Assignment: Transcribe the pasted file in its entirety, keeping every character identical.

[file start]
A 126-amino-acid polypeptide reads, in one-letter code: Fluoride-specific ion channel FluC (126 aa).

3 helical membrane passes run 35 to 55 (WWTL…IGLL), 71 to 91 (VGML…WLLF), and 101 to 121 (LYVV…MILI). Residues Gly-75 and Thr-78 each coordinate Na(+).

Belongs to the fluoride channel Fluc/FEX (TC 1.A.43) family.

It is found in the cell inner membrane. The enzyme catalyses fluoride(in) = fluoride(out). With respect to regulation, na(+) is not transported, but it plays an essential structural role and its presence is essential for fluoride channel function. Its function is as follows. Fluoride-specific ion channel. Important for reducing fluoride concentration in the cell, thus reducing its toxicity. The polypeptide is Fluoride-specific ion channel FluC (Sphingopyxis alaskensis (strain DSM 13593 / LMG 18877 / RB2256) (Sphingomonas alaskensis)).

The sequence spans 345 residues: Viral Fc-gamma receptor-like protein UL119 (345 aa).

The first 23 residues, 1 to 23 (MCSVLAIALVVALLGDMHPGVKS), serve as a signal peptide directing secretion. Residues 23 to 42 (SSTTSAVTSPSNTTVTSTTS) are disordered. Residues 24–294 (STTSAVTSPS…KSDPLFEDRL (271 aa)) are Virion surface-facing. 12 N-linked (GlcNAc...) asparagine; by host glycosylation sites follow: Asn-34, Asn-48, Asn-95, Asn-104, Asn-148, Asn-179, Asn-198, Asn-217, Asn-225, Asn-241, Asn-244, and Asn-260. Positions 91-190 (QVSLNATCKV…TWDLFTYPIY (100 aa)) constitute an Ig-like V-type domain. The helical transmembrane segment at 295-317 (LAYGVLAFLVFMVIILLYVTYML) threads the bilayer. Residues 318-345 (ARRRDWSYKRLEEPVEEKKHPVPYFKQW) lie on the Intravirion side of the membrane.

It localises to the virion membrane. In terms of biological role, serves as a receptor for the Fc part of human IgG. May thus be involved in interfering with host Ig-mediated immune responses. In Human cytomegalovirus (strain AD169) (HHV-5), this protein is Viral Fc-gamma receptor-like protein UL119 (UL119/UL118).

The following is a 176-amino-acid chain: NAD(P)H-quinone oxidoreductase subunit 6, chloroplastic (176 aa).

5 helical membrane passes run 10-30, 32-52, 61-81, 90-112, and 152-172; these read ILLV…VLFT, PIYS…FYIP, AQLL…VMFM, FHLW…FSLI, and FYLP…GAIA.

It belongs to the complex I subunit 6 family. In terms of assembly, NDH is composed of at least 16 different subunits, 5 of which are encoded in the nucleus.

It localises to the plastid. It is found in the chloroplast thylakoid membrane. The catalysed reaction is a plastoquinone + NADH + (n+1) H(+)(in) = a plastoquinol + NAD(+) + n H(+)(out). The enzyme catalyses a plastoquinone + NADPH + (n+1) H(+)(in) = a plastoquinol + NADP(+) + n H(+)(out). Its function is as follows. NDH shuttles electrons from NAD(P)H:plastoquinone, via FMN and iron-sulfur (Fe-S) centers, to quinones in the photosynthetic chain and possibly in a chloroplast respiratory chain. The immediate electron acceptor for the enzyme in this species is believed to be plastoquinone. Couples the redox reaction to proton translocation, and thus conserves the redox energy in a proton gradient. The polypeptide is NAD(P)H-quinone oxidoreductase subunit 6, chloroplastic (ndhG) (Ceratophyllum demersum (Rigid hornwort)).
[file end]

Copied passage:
A 126-amino-acid polypeptide reads, in one-letter code: Fluoride-specific ion channel FluC (126 aa).

3 helical membrane passes run 35 to 55 (WWTL…IGLL), 71 to 91 (VGML…WLLF), and 101 to 121 (LYVV…MILI). Residues Gly-75 and Thr-78 each coordinate Na(+).

Belongs to the fluoride channel Fluc/FEX (TC 1.A.43) family.

It is found in the cell inner membrane. The enzyme catalyses fluoride(in) = fluoride(out). With respect to regulation, na(+) is not transported, but it plays an essential structural role and its presence is essential for fluoride channel function. Its function is as follows. Fluoride-specific ion channel. Important for reducing fluoride concentration in the cell, thus reducing its toxicity. The polypeptide is Fluoride-specific ion channel FluC (Sphingopyxis alaskensis (strain DSM 13593 / LMG 18877 / RB2256) (Sphingomonas alaskensis)).

The sequence spans 345 residues: Viral Fc-gamma receptor-like protein UL119 (345 aa).

The first 23 residues, 1 to 23 (MCSVLAIALVVALLGDMHPGVKS), serve as a signal peptide directing secretion. Residues 23 to 42 (SSTTSAVTSPSNTTVTSTTS) are disordered. Residues 24–294 (STTSAVTSPS…KSDPLFEDRL (271 aa)) are Virion surface-facing. 12 N-linked (GlcNAc...) asparagine; by host glycosylation sites follow: Asn-34, Asn-48, Asn-95, Asn-104, Asn-148, Asn-179, Asn-198, Asn-217, Asn-225, Asn-241, Asn-244, and Asn-260. Positions 91-190 (QVSLNATCKV…TWDLFTYPIY (100 aa)) constitute an Ig-like V-type domain. The helical transmembrane segment at 295-317 (LAYGVLAFLVFMVIILLYVTYML) threads the bilayer. Residues 318-345 (ARRRDWSYKRLEEPVEEKKHPVPYFKQW) lie on the Intravirion side of the membrane.

It localises to the virion membrane. In terms of biological role, serves as a receptor for the Fc part of human IgG. May thus be involved in interfering with host Ig-mediated immune responses. In Human cytomegalovirus (strain AD169) (HHV-5), this protein is Viral Fc-gamma receptor-like protein UL119 (UL119/UL118).

The following is a 176-amino-acid chain: NAD(P)H-quinone oxidoreductase subunit 6, chloroplastic (176 aa).

5 helical membrane passes run 10-30, 32-52, 61-81, 90-112, and 152-172; these read ILLV…VLFT, PIYS…FYIP, AQLL…VMFM, FHLW…FSLI, and FYLP…GAIA.

It belongs to the complex I subunit 6 family. In terms of assembly, NDH is composed of at least 16 different subunits, 5 of which are encoded in the nucleus.

It localises to the plastid. It is found in the chloroplast thylakoid membrane. The catalysed reaction is a plastoquinone + NADH + (n+1) H(+)(in) = a plastoquinol + NAD(+) + n H(+)(out). The enzyme catalyses a plastoquinone + NADPH + (n+1) H(+)(in) = a plastoquinol + NADP(+) + n H(+)(out). Its function is as follows. NDH shuttles electrons from NAD(P)H:plastoquinone, via FMN and iron-sulfur (Fe-S) centers, to quinones in the photosynthetic chain and possibly in a chloroplast respiratory chain. The immediate electron acceptor for the enzyme in this species is believed to be plastoquinone. Couples the redox reaction to proton translocation, and thus conserves the redox energy in a proton gradient. The polypeptide is NAD(P)H-quinone oxidoreductase subunit 6, chloroplastic (ndhG) (Ceratophyllum demersum (Rigid hornwort)).